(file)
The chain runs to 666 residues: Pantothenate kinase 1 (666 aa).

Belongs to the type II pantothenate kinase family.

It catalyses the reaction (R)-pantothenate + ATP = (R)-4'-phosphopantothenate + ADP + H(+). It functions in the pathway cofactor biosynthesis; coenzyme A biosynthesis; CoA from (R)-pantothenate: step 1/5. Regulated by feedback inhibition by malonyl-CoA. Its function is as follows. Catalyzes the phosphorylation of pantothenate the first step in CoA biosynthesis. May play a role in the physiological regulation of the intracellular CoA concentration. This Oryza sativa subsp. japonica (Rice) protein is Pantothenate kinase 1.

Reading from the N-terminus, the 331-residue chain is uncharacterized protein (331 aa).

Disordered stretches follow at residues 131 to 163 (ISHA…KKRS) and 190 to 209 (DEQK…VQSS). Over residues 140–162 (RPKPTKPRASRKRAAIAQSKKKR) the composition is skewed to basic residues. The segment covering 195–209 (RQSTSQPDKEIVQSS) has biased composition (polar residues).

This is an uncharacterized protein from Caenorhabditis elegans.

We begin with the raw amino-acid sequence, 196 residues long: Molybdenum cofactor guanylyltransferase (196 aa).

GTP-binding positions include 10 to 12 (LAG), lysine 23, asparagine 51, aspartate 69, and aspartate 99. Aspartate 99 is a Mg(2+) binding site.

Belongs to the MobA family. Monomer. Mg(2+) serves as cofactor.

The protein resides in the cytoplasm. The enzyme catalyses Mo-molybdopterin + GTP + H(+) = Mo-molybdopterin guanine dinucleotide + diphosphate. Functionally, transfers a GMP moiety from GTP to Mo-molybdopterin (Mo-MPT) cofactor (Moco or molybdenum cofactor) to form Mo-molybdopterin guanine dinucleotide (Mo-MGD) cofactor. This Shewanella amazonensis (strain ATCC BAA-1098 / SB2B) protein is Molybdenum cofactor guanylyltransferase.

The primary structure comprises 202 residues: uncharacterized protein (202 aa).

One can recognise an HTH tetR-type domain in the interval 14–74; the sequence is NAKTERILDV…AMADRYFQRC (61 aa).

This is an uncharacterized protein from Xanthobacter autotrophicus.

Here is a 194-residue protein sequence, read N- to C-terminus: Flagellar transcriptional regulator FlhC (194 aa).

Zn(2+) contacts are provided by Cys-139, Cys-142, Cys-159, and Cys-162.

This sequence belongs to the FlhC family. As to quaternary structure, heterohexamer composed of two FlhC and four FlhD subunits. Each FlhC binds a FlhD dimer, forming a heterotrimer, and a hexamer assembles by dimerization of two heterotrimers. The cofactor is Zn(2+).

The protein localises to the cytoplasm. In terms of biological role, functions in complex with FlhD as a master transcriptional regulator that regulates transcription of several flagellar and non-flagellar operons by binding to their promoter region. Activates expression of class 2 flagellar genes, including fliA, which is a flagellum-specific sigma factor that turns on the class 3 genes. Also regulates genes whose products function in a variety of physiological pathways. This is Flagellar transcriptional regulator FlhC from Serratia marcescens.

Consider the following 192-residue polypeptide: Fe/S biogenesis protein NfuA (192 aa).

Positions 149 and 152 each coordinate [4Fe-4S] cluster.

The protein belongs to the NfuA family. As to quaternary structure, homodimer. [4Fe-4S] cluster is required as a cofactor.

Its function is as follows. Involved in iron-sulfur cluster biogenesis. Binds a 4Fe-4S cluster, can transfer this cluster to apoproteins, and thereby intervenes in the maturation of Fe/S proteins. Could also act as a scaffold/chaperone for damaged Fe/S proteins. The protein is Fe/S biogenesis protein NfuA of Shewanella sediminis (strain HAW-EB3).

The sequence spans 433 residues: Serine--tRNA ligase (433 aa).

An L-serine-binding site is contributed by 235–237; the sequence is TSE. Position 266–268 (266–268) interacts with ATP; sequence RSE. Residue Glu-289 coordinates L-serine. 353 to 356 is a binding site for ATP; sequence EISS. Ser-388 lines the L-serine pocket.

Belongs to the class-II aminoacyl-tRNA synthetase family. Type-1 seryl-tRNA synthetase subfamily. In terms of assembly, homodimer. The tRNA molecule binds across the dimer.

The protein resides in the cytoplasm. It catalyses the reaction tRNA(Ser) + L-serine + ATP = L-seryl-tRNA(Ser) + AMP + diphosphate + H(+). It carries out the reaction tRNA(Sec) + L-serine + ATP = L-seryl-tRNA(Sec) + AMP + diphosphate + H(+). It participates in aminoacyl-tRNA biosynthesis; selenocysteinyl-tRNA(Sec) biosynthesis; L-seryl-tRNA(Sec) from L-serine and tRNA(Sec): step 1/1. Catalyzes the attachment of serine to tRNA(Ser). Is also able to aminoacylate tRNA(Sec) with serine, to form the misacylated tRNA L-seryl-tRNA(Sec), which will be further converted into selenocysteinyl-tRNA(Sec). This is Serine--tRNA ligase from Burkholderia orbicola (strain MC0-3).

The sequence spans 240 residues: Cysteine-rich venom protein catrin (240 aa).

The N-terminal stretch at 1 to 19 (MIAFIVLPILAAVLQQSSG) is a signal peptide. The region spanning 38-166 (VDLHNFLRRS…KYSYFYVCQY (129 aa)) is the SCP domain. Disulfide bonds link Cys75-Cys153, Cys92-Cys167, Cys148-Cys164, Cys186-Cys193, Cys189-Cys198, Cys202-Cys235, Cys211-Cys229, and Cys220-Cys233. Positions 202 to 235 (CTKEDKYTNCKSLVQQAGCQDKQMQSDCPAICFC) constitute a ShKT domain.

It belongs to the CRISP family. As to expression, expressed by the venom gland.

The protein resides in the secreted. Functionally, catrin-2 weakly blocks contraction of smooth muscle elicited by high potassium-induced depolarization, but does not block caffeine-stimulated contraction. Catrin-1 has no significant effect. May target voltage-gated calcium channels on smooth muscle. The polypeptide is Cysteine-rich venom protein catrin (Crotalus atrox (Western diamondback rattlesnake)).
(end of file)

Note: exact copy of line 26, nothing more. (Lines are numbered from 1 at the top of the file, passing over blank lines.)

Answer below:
The sequence spans 240 residues: Cysteine-rich venom protein catrin (240 aa).